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How to treat dermatitis in cats

 by ben on 11 Jun 2019 |
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Fleas are the most common cause behind feline dermatitis, but your pet’s diet or environmental factors can also inflame his skin.

If you’ve noticed your cat has been itching or licking a lot lately or have seen scabs on your pet, chances are he has dermatitis. It’s the general term for inflammation of the skin, and the source behind animals’ itchy, raw or red skin, as well as bald patches. Left untreated, this uncomfortable condition can lead to serious infections due to constant scratching of the affected area. Fortunately, you can treat dermatitis by addressing its root cause.

In cases of moderate to severe dermatitis, pet owners willnoticebumps, scabs, crusting, cuts, redness or bald patches on their cats’ skin. More often, however, pets display nooutward signs of this condition. That means you need to pay close attention to your companion’s behaviorin order to spot dermatitis. Cats with the condition tend to lick, scratch or chew their skin compulsively so, if your pets seems preoccupied with his skin, it’s time to get to the source of the problem.

Dermatitis is most commonly caused by allergies to fleas, but your pet may also be suffering inflammation due to environmental allergens or even his food. Flea allergy dermatitis occurs when pets have an adverse reaction to the saliva in flea bites and tends to occurduring the warmer months of the year, when pests are most active. Solving your cat’s skin condition can be as simple as solving his flea problem in these cases, so treat him with a veterinarian-prescribed flea medication. Even if you’re not sure your pet’s scratching is due to fleas, treat an itchy pet for them to rule out the problem. Remember, it can sometimes take months to fight a flea infestationand your pet’s skin problem can last just as long.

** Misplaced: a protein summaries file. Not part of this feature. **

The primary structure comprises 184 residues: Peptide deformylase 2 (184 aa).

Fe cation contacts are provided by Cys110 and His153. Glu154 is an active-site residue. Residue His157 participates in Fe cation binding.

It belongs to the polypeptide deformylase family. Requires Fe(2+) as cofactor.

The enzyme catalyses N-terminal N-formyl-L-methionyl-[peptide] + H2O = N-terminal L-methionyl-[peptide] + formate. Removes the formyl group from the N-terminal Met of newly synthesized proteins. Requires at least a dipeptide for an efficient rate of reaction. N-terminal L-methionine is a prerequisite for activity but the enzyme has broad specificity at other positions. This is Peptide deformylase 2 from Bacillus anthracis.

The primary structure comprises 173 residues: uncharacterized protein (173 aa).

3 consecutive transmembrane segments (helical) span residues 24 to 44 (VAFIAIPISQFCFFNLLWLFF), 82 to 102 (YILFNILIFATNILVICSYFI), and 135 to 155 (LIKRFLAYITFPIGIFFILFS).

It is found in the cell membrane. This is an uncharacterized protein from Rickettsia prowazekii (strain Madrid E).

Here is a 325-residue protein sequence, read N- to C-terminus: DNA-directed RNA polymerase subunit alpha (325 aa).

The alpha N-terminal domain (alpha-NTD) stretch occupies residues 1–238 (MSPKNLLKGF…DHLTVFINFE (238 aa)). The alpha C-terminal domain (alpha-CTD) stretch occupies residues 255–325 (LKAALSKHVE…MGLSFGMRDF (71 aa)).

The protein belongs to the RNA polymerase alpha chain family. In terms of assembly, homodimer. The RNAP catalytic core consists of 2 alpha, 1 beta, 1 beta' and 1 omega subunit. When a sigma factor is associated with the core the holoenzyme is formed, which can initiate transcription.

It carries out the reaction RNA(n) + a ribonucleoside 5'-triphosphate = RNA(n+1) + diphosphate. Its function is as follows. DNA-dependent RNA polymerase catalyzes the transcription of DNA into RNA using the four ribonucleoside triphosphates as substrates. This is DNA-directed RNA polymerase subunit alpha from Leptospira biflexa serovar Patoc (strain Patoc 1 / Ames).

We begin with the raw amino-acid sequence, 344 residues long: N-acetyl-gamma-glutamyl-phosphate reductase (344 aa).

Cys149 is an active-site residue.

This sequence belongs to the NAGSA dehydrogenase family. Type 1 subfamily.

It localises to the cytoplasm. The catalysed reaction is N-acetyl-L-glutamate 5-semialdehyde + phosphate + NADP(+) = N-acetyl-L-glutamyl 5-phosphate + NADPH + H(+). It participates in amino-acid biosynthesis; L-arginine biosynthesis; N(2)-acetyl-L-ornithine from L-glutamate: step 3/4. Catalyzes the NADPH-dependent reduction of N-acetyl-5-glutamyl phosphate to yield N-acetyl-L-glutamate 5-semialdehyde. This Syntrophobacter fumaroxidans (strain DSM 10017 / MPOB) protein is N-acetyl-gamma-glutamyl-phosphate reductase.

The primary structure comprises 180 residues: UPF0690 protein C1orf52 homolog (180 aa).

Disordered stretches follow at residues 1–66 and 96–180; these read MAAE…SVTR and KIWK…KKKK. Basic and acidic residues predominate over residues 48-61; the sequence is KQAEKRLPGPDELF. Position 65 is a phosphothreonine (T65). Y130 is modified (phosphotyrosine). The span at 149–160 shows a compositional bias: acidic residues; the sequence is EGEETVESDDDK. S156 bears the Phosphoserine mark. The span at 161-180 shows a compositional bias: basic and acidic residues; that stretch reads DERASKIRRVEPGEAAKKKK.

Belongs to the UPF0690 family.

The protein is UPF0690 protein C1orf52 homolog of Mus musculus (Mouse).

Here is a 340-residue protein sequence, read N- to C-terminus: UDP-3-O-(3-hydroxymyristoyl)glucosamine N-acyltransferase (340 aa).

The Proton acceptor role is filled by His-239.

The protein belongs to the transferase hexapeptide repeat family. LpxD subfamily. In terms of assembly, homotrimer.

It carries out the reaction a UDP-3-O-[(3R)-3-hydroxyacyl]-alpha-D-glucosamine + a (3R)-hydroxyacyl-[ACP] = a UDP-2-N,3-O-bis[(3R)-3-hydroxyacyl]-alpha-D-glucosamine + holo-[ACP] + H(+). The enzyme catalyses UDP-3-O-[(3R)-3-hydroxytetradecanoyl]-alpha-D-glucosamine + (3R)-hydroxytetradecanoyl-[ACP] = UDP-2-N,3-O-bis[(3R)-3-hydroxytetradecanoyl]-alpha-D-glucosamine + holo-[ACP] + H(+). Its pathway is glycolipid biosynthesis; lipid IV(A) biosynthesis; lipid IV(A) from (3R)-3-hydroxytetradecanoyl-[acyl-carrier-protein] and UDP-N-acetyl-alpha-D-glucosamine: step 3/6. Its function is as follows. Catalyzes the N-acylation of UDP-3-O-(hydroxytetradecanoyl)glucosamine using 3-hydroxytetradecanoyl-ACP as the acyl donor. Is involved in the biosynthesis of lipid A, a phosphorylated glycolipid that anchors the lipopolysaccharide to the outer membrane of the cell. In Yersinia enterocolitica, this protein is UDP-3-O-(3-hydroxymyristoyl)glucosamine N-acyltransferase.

Once you’ve ruled out fleas as the source behind Kitty’s constant itching, you’ll need to look at his diet. Food allergies are the second-most common cause of dermatitis in cats, and are due to an allergy to specific proteins in his food. Cats can develop food allergies at any point intheir lives, so it’s important to arrange a food allergy trial with your veterinarian even if your pet has eaten the same diet for years. By trying a special prescription diet—and nothing else, including treats—you can see whether your pet’s skin improves and, therefore, whether his dermatitis is caused by food. If his condition improves, you can work with your veterinarian to continue this special diet and control Kitty’s allergies.

After ruling out both fleas and food as the culprit behind your pet’s inflamed skin, you can assume his dermatitis is caused by environmental allergens such as pollen or mold. This type of allergy is much harder to diagnose and manage, but your veterinarian can prescribe medication such as steroids or antihistamines to control Kitty’s chronic condition. Because cats with dermatitis tend to scratch, lick or chew on their skin, which can cause lesions that may become infected, it’s crucial to get to the bottom of your pet’s condition and treat him for dermatitis, whatever the root source.


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